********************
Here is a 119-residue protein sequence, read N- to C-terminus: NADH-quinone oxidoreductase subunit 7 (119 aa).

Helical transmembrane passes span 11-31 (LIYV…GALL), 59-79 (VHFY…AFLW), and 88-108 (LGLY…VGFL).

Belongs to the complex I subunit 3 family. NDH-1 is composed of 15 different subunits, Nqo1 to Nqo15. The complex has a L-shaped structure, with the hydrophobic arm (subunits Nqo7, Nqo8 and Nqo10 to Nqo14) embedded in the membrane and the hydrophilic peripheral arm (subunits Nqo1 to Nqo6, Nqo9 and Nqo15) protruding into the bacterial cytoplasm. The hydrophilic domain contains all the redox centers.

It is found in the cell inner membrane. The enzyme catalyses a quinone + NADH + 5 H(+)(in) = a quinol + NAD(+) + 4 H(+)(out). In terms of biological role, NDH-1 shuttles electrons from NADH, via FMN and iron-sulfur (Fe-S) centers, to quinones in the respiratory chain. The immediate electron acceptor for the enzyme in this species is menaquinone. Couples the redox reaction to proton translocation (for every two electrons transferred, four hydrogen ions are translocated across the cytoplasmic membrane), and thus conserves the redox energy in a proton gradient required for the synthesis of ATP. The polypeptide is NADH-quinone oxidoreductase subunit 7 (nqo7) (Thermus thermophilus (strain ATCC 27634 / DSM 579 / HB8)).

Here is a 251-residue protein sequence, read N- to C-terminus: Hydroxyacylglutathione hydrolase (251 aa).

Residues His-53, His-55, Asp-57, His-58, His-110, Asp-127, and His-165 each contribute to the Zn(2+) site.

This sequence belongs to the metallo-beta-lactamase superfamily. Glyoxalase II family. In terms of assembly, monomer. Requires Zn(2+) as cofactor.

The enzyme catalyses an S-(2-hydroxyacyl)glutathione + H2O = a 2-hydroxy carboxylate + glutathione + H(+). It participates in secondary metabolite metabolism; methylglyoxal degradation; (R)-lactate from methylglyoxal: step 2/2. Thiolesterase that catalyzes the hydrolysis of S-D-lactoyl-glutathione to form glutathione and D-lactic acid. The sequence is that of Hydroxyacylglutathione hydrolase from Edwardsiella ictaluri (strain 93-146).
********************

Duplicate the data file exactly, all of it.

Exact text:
Here is a 119-residue protein sequence, read N- to C-terminus: NADH-quinone oxidoreductase subunit 7 (119 aa).

Helical transmembrane passes span 11-31 (LIYV…GALL), 59-79 (VHFY…AFLW), and 88-108 (LGLY…VGFL).

Belongs to the complex I subunit 3 family. NDH-1 is composed of 15 different subunits, Nqo1 to Nqo15. The complex has a L-shaped structure, with the hydrophobic arm (subunits Nqo7, Nqo8 and Nqo10 to Nqo14) embedded in the membrane and the hydrophilic peripheral arm (subunits Nqo1 to Nqo6, Nqo9 and Nqo15) protruding into the bacterial cytoplasm. The hydrophilic domain contains all the redox centers.

It is found in the cell inner membrane. The enzyme catalyses a quinone + NADH + 5 H(+)(in) = a quinol + NAD(+) + 4 H(+)(out). In terms of biological role, NDH-1 shuttles electrons from NADH, via FMN and iron-sulfur (Fe-S) centers, to quinones in the respiratory chain. The immediate electron acceptor for the enzyme in this species is menaquinone. Couples the redox reaction to proton translocation (for every two electrons transferred, four hydrogen ions are translocated across the cytoplasmic membrane), and thus conserves the redox energy in a proton gradient required for the synthesis of ATP. The polypeptide is NADH-quinone oxidoreductase subunit 7 (nqo7) (Thermus thermophilus (strain ATCC 27634 / DSM 579 / HB8)).

Here is a 251-residue protein sequence, read N- to C-terminus: Hydroxyacylglutathione hydrolase (251 aa).

Residues His-53, His-55, Asp-57, His-58, His-110, Asp-127, and His-165 each contribute to the Zn(2+) site.

This sequence belongs to the metallo-beta-lactamase superfamily. Glyoxalase II family. In terms of assembly, monomer. Requires Zn(2+) as cofactor.

The enzyme catalyses an S-(2-hydroxyacyl)glutathione + H2O = a 2-hydroxy carboxylate + glutathione + H(+). It participates in secondary metabolite metabolism; methylglyoxal degradation; (R)-lactate from methylglyoxal: step 2/2. Thiolesterase that catalyzes the hydrolysis of S-D-lactoyl-glutathione to form glutathione and D-lactic acid. The sequence is that of Hydroxyacylglutathione hydrolase from Edwardsiella ictaluri (strain 93-146).